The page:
Gonzaga Reaches Final Four Nearly 20 Years After Cinderella Coach Bolted For "Better Job" at Minnesota

By Stephen Douglas

Gonzaga will play in their first Final Four on Saturday. It’s been nearly 20 years since they burst onto the national scene as a Cinderella, making the Elite 8 as a 10-seed and losing by 5 to eventual National Champion UConn in 1999. A lot has changed since then – most notably, Gonzaga’s head coach.

Dan Monson became an assistant coach at Gonzaga in 1988. In 1994 he was named associate head coach. In 1997 he was named head coach. In 1999 he took Gonzaga to the Elite 8, beating Minnesota (7-seed), Stanford (2), and Florida (6). He then did what mid-major coaches do after a successful tournament run – he traded up for what was considered a better job at a power conference. History does not agree.

In Monson’s case, he went to Minnesota and the B1G Big Ten. The Golden Gophers proceeded to make one NCAA Tournament appearance and 4 NIT appearances in 7 seasons. Seven games into his 8th season he resigned. He’s been at Long Beach State ever since. Meanwhile…

Mark Few took over when Monson left. Gonzaga has now made 18 consecutive NCAA tournament appearances under Few, advancing to five Sweet 16’s and one Elite 8 (until this year). They’ve been a 4-seed or better seven times. They’ve been so good for so long that it’s been years since it was possible for them to overachieve. If they don’t win a title next week, the season will widely be considered a disappointment.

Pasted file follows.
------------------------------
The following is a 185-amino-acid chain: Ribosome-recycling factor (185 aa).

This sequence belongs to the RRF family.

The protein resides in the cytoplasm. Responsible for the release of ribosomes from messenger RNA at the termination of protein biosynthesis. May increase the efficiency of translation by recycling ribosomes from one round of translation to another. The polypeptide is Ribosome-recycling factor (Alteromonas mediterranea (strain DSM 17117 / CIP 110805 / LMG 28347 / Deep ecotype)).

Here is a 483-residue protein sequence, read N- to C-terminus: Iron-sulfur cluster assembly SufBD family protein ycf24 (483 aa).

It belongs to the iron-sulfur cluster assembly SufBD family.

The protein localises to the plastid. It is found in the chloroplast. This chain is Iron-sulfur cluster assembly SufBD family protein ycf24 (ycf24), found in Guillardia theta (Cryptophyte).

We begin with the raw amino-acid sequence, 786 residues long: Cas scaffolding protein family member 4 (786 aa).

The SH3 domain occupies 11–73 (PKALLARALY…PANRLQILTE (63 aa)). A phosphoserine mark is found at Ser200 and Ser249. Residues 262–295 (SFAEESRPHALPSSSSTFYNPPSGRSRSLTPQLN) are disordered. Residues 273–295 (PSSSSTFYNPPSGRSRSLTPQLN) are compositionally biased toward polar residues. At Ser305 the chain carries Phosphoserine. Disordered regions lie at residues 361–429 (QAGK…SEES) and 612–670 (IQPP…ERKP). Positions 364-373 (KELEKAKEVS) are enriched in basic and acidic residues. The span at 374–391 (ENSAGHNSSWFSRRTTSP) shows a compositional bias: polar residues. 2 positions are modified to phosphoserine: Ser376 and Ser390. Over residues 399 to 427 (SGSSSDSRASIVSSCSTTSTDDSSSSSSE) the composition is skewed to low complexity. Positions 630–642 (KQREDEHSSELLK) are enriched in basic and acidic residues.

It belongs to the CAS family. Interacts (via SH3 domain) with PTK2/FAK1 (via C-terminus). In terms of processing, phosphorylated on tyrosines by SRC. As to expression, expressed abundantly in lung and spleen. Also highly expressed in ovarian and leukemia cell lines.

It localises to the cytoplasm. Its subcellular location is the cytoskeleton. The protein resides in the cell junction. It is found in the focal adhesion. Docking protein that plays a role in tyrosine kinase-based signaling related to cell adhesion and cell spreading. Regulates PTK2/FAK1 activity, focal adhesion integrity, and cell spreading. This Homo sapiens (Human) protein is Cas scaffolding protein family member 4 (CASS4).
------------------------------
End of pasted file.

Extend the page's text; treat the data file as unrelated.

The year after Monson got to Gonzaga, Few started as a graduate assistant. From 1990 to 1999 he was an assistant coach, obviously lower on the totem pole. If Monson had stayed at Gonzaga, who knows how long Few would have remained. How many schools would have jumped at a chance to land Mark Few over the last 18 seasons? He made two Sweet 16’s in his first two seasons as a head coach at a then mid-major.

And poor Dan Monson. What if he had held out for a job at a real basketball school. Or just stayed at the one he had helped build. Of course, maybe the Bulldogs lose in the first round to Virginia in 2001 (They won by one point) and there’s a butterfly effect that puts West Coast Conference foe Loyola Marymount in the Final Four this season. Or what if Minnesota hadn’t been short-handed because of an academic scandal in the first round in 1999?

I think there’s a lesson in there somewhere. Basically, you’re damned if you do, you could be damned if you don’t. That, and be in the right place at the right time. Life can be so easy.